Amygdala and Hypothalamus

The amygdala (amygdaloid nuclear complex) is a gray matter mass that lies in the medial temporal pole between the uncus and the parahippocampal gyrus (Figs 19–12 to 19–14). It is situated just anterior to the tip of the anterior horn of the lateral ventricle. Its fiber connections include the semicircular stria terminalis to the septal area and anterior hypothalamus and a direct amygdalofugal pathway to the middle portion of the hypothalamus (see Fig 19–12). Some fibers of the stria pass across the anterior commissure to the opposite amygdala. The stria terminalis courses along the inferior horn and body of the lateral ventricle to the septal and preoptic areas and the hypothalamus.


FIGURE 19–13  Location of the amygdale (red) within a coronal slice of the brain. (Reproduced, with permission, from Koenigs M, Grafman J: Neuroscientist 2009;15:541.)


FIGURE 19–14  Horizontal section through the head at the level of the midbrain and amygdala. (Reproduced, with permission, from de-Groot J: Correlative Neuroanatomy of Computed Tomography and Magnetic Resonance Imaging.21st ed. Appleton & Lange, 1991.)

Two distinct groups of neurons, the large basolateral nuclear group and the smaller corticomedial nuclear group, can be differentiated. The basolateral nuclear group receives higher order sensory information from association areas in the frontal, temporal, and insular cortex. Axons run back from the amygdala to the association regions of the cortex, suggesting that activity in the amygdala may modulate sensory information processing in the association cortex. The basolateral amygdala is also connected, via the stria terminalis and the amygdalofugal pathway, to the ventral striatum and the thalamus.

The corticomedial nuclear group of the amygdala, located close to the olfactory cortex, is interconnected with it as well as the olfactory bulb. Connections also run, via the stria terminalis and amygdalofugal pathway, to and from the brain stem and hypothalamus.

Functions of the Amygdala

Because of its interconnections with the sensory association cortex and hypothalamus, it has been suggested that the amygdala plays an important role in establishing associations between sensory inputs and various affective states. Activity of neurons within the amygdala is increased during states of apprehension, for example, in response to frightening stimuli. The amygdala also appears to participate in regulating endocrine activity, sexual behavior, and food and water intake, possibly by modulating hypothalamic activity. As described later in this chapter, bilateral damage to the amygdala and neighboring temporal cortex produces the Klüver–Bucy syndrome.

The fornix and medial forebrain bundle, coursing within the hypothalamus, are also considered part of the limbic system.


The limbic system plays a central role in behavior. Experimental studies in both animals and humans indicate that stimulating or damaging some components of the limbic system causes profound changes. Stimulation alters somatic motor responses, leading to bizarre eating and drinking habits, changes in sexual and grooming behavior, and defensive postures of attack and rage. There can be changes in autonomic responses, altering cardiovascular or gastrointestinal function, and in personality, with shifts from passive to aggressive behavior. Damage to some areas of the limbic system may also profoundly affect memory.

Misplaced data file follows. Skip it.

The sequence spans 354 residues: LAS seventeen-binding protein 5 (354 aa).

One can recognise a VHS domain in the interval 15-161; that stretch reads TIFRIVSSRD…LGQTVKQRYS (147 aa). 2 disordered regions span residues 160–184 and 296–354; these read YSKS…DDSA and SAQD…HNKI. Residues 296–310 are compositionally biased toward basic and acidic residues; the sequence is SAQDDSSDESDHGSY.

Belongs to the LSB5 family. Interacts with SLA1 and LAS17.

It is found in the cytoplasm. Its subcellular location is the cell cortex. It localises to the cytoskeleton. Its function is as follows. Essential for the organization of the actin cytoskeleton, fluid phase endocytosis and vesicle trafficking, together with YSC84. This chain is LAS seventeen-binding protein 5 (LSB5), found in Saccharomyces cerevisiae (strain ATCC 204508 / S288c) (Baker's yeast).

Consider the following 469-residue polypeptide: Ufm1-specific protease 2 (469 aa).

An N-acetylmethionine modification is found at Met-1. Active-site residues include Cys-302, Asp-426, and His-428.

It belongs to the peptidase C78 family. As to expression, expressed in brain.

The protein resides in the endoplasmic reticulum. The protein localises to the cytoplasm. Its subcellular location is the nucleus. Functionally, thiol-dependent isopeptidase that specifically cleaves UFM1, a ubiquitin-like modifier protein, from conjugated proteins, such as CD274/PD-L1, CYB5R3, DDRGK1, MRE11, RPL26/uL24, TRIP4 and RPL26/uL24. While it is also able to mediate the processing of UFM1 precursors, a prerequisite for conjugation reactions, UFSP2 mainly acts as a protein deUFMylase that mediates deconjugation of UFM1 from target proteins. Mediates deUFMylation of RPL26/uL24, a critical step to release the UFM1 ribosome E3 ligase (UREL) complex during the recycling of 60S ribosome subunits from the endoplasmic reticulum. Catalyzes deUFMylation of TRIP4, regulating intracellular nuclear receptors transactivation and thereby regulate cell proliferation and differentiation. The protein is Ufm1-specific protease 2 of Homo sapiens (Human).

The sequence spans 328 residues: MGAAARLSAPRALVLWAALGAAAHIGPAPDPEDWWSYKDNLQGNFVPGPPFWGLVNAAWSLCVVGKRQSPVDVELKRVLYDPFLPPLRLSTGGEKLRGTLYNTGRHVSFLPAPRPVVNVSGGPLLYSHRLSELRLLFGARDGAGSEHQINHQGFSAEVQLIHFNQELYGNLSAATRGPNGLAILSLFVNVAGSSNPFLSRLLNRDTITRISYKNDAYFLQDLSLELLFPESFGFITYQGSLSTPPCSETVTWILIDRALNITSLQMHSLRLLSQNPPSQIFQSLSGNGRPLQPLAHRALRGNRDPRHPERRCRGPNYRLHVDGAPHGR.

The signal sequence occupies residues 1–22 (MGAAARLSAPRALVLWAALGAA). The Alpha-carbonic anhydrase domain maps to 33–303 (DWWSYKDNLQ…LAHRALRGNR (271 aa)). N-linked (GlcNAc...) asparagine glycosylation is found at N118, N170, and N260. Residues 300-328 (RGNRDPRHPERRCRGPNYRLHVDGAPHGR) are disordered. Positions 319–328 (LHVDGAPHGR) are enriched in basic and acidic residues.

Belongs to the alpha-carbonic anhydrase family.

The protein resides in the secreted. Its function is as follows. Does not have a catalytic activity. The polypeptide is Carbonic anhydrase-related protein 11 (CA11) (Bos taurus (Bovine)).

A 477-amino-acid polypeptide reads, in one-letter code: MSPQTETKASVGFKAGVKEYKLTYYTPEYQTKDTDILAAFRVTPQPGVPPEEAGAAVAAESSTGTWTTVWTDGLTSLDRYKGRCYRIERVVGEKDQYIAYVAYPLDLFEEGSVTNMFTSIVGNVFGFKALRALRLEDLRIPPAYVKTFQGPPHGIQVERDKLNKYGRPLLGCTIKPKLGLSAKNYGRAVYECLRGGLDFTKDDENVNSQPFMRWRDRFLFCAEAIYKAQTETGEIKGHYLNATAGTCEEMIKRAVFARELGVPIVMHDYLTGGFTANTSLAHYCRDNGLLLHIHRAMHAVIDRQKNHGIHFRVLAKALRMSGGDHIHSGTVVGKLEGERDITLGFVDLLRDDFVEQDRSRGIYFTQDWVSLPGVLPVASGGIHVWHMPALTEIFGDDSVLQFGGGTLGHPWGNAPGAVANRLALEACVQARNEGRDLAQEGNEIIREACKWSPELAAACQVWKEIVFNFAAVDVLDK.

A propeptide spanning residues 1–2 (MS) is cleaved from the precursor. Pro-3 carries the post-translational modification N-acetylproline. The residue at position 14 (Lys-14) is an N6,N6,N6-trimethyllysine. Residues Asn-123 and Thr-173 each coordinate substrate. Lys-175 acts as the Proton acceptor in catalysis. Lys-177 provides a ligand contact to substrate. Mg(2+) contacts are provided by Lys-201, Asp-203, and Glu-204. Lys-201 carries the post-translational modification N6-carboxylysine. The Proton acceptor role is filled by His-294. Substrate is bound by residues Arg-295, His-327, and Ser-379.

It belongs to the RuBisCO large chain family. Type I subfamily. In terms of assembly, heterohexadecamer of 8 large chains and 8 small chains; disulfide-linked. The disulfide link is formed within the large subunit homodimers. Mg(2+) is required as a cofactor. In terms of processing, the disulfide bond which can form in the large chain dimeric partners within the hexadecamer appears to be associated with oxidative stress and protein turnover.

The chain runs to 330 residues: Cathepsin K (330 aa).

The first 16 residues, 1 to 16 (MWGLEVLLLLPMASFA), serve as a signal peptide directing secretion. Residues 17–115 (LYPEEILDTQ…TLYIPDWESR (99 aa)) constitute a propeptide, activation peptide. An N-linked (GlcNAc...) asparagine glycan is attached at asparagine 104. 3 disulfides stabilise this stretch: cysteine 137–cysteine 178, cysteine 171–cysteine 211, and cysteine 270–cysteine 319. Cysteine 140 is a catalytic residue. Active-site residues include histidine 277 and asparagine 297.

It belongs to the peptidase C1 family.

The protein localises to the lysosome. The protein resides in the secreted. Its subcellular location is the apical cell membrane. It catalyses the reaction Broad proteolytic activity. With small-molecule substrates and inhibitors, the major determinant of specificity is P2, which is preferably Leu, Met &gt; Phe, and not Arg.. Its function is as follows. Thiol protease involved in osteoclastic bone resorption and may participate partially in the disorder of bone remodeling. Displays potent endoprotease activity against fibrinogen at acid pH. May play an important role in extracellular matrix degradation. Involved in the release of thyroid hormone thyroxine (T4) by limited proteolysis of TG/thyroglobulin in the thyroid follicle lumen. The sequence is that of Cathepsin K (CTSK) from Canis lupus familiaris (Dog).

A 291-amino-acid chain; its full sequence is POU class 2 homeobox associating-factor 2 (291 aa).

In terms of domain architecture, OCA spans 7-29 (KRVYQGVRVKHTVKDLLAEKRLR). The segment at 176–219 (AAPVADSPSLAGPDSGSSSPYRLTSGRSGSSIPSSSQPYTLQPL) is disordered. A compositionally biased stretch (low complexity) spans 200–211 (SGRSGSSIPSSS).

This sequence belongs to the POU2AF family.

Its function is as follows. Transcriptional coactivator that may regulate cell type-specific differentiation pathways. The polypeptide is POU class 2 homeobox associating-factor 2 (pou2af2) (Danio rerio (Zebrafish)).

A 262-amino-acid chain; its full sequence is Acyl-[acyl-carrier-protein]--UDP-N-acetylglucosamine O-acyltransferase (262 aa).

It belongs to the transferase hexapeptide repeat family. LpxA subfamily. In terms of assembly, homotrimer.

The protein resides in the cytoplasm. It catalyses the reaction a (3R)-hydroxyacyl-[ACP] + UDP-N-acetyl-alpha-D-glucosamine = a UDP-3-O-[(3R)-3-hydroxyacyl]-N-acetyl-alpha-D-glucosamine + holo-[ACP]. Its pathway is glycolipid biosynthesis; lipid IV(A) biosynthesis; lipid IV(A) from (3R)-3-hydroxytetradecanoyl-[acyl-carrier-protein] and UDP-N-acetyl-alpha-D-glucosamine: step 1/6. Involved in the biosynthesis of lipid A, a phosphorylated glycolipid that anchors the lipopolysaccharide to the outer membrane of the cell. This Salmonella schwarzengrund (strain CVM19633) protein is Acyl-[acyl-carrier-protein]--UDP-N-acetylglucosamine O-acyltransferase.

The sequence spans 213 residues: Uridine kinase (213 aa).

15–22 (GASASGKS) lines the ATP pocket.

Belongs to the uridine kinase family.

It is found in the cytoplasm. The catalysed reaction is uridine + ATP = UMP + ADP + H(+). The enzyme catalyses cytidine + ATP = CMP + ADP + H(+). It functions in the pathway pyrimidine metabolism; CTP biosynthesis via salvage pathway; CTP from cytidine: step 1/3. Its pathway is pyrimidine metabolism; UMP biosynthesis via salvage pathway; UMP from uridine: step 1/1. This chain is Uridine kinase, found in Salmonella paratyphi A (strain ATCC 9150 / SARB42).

Autonomic Nervous System

The hierarchical organization of the autonomic nervous system (see Chapter 20) includes the limbic system; most of the limbic system output connects to the hypothalamus in part via the medial forebrain bundle. The specific sympathetic or parasympathetic aspects of autonomic control are not well localized in the limbic system, however.


The septal area, or complex, is relatively large in such animals as the cat and rat. Because it is a pivotal region with afferent fibers from the olfactory and limbic systems and efferent fibers to the hypothalamus, epithalamus, and midbrain, no single function can be ascribed to the area. Experimental studies have shown the septal area to be a substrate mediating the sensations of pleasure upon self-stimulation or self-reward. Test animals will press a bar repeatedly, to receive a (presumed) pleasurable stimulus in the septal area. Additional areas of pleasure have been found in the hypothalamus and midbrain; the stimulation of yet other areas reportedly evokes the opposite response. Antipsychotic drugs may act in part by modifying dopaminergic inputs from the midbrain to the septal area. An ascending pathway to the septal area may be involved in the euphoric feelings described by narcotic addicts.


Hypothalamic regions associated with typical patterns of behavior such as eating, drinking, sexual behavior, and aggression receive input from the limbic system, especially the amygdaloid and septal complexes. Lesions in these areas can modify, inhibit, or unleash these behaviors. For example, lesions in the lateral amygdala induce unrestrained eating (bulimia), whereas those in the medial amygdala induce anorexia, accompanied by hypersexuality. Electrical stimulation of the amygdala in humans may produce fear, anxiety, or rage and aggression.


Memory involves immediate recall, short-term memory, and long-term memory. The hippocampus is involved in converting short-term memory (up to 60 minutes) to long-term memory (several days or more). The anatomic substrate for long-term memory probably includes the temporal lobes. Patients with bilateral damage to the hippocampus can demonstrate a profound anterograde amnesia, in which no new long-term memories can be established. This lack of memory storage is also present in patients with bilateral interruption of the fornices (eg, by removal of a colloid cyst at the interventricular foramen). Memory processes also involve other structures, including the dorsomedial nuclei of the thalamus and the mamillary bodies of the hypothalamus, as discussed in Chapter 21.